One reason that Atlantic Canada will boast record funding in startups this year is the evolution of the pre-seed investment groups in the region.
A back-of-the-envelope estimate of funding by venture capital funds and angel investors so far this year shows that we’re now up to about $120 million –surpassing the $116 million booked for all of 2017. The region will likely see about $150 million in funding this year – about three times the levels seen four to six years ago.
The big evolution in funding took place two or three years ago when large investors from outside the region began backing companies like Halifax’s Manifold and Kinduct and Fredericton’s Resson. Those $8 million-plus deals will continue to be the main factors in piling up investment totals. But there is something happening on the ground that is helping Atlantic Canadian companies access that first $500,000 to $1 million they need to get to market.
Every province now has at least one home-grown pre-seed fund, and they are about to get a boost. Serial entrepreneur Patrick Hankinson is launching Concrete Ventures, a fund that received $15 million from the Nova Scotia government this year. Though the fund – which will invest $100,000 to $750,000 at a time – is mainly funded by Nova Scotia, it will invest in companies in all four Atlantic Provinces.
In Nova Scotia proper, Innovacorp continues to do deals – lots of ’em. Vice-President of Investment Andrew Ray told Entrevestor last month that the provincial Crown corporation is on track to invest $10 million to $12 million this year. That’s double its annual investment levels in recent years.
Across the Bay of Fundy, the New Brunswick Innovation Foundation has continued to write cheques this year as it replaced its CEO. The non-profit backed by the provincial government has joined several funding deals, like those announced by Fredericton companies Eigen Innovations and Beauceron Securities. Its efforts are being complemented by two side-car funds (funds that add money to rounds arranged by other investors) overseen by Opportunities New Brunswick. Increasingly active, ONB joined the Eigen and Beauceron rounds, for example.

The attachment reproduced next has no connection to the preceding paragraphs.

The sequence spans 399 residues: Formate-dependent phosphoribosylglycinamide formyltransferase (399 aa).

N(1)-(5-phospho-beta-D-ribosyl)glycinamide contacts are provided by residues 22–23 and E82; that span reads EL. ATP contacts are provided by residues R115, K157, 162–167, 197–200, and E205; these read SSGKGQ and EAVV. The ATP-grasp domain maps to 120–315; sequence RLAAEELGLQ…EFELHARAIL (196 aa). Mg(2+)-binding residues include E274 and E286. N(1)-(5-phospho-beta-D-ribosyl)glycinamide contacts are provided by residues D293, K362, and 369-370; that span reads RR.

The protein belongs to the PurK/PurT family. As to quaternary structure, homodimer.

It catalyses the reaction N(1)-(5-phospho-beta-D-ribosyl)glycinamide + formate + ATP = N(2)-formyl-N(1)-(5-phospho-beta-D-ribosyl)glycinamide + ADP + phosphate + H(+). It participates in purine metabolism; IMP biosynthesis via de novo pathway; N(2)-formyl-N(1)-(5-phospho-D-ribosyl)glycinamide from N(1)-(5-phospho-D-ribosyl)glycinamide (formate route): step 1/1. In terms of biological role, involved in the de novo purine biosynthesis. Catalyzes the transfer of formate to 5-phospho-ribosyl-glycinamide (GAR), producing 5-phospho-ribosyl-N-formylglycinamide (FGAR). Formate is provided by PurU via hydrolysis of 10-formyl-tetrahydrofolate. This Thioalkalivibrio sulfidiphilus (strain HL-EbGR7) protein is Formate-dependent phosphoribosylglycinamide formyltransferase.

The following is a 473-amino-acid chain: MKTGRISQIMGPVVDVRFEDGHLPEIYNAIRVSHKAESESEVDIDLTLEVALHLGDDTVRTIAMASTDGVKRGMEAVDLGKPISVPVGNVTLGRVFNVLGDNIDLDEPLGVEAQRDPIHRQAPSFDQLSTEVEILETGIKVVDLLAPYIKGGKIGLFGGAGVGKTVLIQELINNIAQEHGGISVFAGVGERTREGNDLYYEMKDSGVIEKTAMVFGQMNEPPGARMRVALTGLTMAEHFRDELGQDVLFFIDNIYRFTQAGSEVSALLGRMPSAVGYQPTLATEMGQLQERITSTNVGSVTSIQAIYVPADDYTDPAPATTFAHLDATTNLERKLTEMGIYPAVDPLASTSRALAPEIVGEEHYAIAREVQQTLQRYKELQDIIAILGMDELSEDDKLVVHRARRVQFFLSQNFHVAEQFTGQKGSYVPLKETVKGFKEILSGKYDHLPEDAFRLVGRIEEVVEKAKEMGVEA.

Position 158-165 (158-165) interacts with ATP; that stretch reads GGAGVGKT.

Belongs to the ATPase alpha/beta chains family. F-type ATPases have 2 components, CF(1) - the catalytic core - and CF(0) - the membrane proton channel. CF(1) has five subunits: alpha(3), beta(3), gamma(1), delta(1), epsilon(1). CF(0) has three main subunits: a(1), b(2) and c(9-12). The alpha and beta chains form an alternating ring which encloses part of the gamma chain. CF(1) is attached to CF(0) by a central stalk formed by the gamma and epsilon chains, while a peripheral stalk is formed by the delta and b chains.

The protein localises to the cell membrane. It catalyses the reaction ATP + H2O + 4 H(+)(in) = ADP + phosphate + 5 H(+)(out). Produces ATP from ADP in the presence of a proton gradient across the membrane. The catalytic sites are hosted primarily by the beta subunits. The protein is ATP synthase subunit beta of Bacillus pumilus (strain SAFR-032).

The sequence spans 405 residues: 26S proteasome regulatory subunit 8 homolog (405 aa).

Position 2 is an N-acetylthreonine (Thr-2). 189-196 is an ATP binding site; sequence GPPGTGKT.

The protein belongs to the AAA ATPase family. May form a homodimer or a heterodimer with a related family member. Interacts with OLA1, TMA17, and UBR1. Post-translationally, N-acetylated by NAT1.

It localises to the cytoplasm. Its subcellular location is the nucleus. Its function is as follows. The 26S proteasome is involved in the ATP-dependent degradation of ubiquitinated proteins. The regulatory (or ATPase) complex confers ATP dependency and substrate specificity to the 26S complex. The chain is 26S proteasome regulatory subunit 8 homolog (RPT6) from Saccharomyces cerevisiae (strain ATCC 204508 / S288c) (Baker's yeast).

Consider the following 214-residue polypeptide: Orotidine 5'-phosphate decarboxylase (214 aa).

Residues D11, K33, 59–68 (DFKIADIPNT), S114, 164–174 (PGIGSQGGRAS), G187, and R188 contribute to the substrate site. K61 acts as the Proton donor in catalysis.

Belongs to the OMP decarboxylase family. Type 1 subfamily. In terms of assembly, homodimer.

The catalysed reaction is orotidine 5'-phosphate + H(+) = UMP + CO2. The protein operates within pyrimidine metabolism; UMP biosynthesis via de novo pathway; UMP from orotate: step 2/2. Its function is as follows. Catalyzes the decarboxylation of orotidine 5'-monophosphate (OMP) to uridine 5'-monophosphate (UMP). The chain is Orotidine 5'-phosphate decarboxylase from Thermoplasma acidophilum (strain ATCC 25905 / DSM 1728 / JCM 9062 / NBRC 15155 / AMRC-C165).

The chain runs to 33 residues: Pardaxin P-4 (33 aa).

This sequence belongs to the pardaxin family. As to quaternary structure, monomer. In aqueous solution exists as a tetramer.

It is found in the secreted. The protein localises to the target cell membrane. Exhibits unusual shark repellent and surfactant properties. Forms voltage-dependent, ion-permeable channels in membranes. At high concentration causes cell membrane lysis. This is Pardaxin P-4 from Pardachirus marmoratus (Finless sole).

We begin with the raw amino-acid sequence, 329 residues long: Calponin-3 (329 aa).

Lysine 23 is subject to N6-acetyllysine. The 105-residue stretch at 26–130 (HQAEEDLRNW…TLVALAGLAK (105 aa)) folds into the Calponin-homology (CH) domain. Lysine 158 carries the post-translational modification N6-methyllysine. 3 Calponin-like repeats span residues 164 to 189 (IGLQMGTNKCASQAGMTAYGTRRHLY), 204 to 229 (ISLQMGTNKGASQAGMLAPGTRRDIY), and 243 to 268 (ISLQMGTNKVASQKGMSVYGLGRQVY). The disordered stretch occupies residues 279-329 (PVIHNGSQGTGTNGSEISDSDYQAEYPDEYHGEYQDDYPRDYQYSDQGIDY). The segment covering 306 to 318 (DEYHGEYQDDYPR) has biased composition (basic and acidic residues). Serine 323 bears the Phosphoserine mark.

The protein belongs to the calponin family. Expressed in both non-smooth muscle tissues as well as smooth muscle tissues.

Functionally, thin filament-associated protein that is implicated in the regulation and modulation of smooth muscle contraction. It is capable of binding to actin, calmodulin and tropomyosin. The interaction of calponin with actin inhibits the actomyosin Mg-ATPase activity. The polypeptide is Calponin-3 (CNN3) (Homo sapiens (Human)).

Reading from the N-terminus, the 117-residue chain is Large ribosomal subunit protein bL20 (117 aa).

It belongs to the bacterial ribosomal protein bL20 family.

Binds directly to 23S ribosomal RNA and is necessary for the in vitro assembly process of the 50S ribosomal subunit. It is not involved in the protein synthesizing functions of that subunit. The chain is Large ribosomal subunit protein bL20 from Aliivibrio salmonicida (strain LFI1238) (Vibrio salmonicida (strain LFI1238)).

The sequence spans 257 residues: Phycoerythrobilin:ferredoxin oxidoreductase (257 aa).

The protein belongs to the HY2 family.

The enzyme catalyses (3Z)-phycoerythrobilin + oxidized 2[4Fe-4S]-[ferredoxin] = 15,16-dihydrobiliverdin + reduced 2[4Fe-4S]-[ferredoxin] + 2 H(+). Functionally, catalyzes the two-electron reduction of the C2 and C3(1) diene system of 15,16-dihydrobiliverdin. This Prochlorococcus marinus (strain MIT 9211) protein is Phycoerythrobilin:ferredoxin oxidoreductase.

In P.E.I., the new Island Capital Partners has backed half a dozen companies, and has had a huge impact in terms of mentorship and community-building on the Island. In Newfoundland and Labrador, Killick Capital and Pelorus Ventures tend to invest in tandem, teaming up to ensure their portfolio companies have enough money to operate efficiently.
These are the early-stage institutions based in the region that usually invest less than $1 million a pop in companies that have a product and want to take it to market. This part of the ecosystem is stronger than it’s ever been. At the top, we have Toronto- and U.S.-based institutions making $8 million-plus investments, which are more active in the region now than ever before.
The piece that is in the works is the part in the middle. Halifax-based Build Ventures, which makes investments of $1.5 million to $3 million, is now raising its second fund, which will probably be about $60 million. It has commitments totaling $25 million from Nova Scotia and New Brunswick. Michelle Scarborough, BDC Capital’s Managing Director of Strategic Investments, said in a recent interview that BDC is in talks with Build about investing in its second fund. The cog in the funding machine to watch now is whether Build announces commitments from more backers.
Disclosure: Most of the funding agencies named in this column are clients of Entrevestor. They are Innovacorp, NBIF, Opportunities NB, ICP, Killick Capital, and Build Ventures.